Letter from Wm. B. Stevens, dated 1862-01-28

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Head Quarters 2nd Brigade Smith's Div Camp Griffin Va 1st Mo. 28th 1862

My Dear Mother,

Thy note from Ferrisburg came to hand in proper season though Henry had some fear in regard to giving it to me immediately as I had only been at work three or four days when he got it and he did not know what might be the effect on me. As I expected would be the case thee overstated my illness, and gave thyself too much trouble and uneasiness about it; there were only three or four days but I could be out of doors safely and in [underline]those[underline] I was very comfortable, and at present on the account of ill health, I should like to be there for a few days, and think I could get a Furlough for a short time, but seven days is the longest time allowed now & it would take two of those to go and come leaving only five to be there and the cost would about one month's pay, which would not pay very well.

Last edit about 1 year ago by catslover
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I got the business letters all right, and have replied to them, and do not know what the effect will be or what will be my fate, but some extracts from the Discipline quoted by H. M. seem to decide the case plainly enough, if correctly quoted, as I presume they were, though I have no means of finding out, here; he referred me to the pages, so I suppose he thought I had the Book of D. with me in the Army; I have not so will trust to his word for it. I do not know but thee will be there when they get the letters; if thee is thee will learn the result I suppose. I thought some of sending thee a Duplicate but as all the business of this Office has to be done in Duplicate I do not wish to get into that way with my letters - I do not know whether I shall hear from them again or not, but shall probably hear the results of their deliberations [underline]sometime[underline]. I do not know as thee will like my change of employment, but do not think thee will regret it much when thee looks at all the circumstances of the case. I thought it my duty to leave the Hospital while I [underline]could[underline] do so in [underline]health[underline]. There are many others in the Regt. who can do more for the sick than I could even pretend to do.

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I have the benefit of out door air in large quantities, and have horseback riding most every day, which is one of the best exercises in the world, except riding on one of the [Gov?] Wagons, over such a road as H. B. Stowe describes in "Uncle Tom's Cabin." I can imagine how Senator Byrd rode that night, all but the [underline]woman[underline]. Many of the Officers have their wives here with them, but it is a sorry place for a woman, when it is as muddy as it is now, in Camp. Lieut. H. H. Hill has expected his father out here ere now but he does not come yet, and he has most given it up I guess. He says he hopes he will not come, while it is as muddy as it is now, for fear he shall swear about it before him. I got a letter from Ann, a short time since; she is well, and writes no news which I need repeat to thee. I am sorry to hear that Cousin R. is so feeble and hope she is better ere now. Her disease must be very painful. Is Rowland at home now? or has the Regt. of lame, [halt?] & blind been called for? I wrote to Jane before I got thy word for it that it would be carried safely, so it is as well though Mary writes that the conveyance goes, but does not vouch for its regularity. I hear you have Snow enough but hope no one has too much.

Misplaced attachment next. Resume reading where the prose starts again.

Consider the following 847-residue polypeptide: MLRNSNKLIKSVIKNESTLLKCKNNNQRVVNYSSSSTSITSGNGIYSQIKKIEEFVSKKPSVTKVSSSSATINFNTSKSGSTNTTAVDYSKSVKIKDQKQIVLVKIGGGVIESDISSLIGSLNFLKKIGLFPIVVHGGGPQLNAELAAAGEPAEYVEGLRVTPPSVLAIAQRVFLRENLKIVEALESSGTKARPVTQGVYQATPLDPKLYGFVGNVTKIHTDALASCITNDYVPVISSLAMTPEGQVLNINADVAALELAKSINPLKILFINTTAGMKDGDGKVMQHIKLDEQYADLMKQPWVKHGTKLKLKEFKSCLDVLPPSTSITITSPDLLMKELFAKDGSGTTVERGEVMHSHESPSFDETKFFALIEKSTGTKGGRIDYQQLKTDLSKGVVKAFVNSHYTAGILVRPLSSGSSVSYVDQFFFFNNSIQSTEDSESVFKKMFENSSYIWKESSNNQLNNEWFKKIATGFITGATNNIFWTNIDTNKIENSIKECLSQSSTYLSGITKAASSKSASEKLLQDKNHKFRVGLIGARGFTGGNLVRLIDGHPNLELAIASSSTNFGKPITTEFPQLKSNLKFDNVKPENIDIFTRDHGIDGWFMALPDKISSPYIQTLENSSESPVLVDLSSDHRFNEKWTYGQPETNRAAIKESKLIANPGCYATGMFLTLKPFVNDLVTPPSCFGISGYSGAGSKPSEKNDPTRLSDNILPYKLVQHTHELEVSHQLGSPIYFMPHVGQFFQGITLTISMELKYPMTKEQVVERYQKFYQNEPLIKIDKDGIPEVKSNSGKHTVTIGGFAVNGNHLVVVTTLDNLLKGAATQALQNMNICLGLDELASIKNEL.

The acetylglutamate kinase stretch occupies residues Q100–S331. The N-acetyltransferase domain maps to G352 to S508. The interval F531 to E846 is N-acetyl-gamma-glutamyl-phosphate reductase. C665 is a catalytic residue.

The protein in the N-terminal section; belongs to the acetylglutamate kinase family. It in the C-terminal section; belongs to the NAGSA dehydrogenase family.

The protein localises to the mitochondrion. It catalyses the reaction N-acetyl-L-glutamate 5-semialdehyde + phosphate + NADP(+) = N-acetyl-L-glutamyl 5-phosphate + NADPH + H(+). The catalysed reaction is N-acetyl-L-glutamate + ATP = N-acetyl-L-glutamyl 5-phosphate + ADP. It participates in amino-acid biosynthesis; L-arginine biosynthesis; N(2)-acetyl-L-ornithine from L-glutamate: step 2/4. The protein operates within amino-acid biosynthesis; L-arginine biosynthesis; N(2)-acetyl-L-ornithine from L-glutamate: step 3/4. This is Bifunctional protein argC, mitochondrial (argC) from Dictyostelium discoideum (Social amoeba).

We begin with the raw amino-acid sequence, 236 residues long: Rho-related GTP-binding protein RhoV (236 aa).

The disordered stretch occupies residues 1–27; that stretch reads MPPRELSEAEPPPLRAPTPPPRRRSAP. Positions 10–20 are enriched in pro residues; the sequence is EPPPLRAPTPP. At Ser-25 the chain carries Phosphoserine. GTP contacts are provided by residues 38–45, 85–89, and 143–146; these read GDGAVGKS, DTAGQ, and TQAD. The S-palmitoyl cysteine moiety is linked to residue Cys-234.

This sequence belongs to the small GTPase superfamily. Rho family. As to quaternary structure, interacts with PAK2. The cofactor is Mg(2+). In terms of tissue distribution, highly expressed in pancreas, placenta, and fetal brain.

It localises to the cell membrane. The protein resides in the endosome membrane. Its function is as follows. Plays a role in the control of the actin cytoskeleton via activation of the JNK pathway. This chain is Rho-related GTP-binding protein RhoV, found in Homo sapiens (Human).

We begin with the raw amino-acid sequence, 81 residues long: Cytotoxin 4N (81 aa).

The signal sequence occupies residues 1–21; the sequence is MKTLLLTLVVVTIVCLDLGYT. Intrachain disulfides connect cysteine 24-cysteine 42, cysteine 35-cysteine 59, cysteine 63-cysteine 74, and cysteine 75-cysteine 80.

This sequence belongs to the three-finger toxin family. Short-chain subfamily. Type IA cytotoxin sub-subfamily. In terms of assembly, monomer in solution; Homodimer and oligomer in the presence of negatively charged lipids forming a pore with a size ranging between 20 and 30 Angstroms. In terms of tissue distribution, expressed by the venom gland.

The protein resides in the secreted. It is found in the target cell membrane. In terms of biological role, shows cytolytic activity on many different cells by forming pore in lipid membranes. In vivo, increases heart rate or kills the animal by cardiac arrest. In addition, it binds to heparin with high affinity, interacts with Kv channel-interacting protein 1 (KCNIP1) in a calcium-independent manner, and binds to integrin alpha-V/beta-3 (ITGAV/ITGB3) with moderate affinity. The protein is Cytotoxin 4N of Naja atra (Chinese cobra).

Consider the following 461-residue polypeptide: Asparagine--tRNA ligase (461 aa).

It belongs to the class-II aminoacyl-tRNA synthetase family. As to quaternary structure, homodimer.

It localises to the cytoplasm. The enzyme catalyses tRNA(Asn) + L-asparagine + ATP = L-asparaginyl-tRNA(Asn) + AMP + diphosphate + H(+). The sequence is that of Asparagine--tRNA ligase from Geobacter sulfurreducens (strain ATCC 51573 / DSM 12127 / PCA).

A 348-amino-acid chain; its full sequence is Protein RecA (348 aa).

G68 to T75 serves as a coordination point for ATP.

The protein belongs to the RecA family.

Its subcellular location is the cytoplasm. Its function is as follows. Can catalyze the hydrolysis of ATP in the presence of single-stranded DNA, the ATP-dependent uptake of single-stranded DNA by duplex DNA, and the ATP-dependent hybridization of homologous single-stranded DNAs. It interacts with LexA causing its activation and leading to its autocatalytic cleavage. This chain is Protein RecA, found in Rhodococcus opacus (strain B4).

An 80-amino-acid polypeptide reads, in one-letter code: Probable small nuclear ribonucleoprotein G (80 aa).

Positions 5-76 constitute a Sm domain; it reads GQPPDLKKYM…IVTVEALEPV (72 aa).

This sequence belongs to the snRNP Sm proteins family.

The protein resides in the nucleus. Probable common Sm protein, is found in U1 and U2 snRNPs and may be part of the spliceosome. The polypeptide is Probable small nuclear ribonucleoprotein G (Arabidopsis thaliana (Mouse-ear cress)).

Last edit about 1 year ago by catslover
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You do not write anything of Uncle T's folks so I suppose they are well as usual. Mary writes real good letters and so do you all, and I wish I could reply to them in a way so that you could send them oftener.

The writes that Orlana Staid with Thos. while thee was away. She works in very well once in a while. Give my love to Uncle and Aunt Orcutt, as well as to Uncle T.'s folks. When I get my extra Pay, I shall write Thos. though he has not answered my last to him; does he draw the seven [?] Mo. correctly? We get only one dollar in Specie this time from the Government & that only to make the change as the Treasury Notes are not less than 5's. Our Brigade is now supplied with tents which come to pieces, so that each man can carry his part on his Knapsack, in case of an advance, but they still retain their large ones to use in a permanent Camp - One or two men of our Co. are discharged and will start for home, now they have their pay; two have already gone. Please write soon and direct as before as, though I am a mile from the Co. I can ride over most every day, if I choose to.

Thine, As ever

W. B. Stevens.

For R. B. Stevens

Last edit about 1 year ago by catslover
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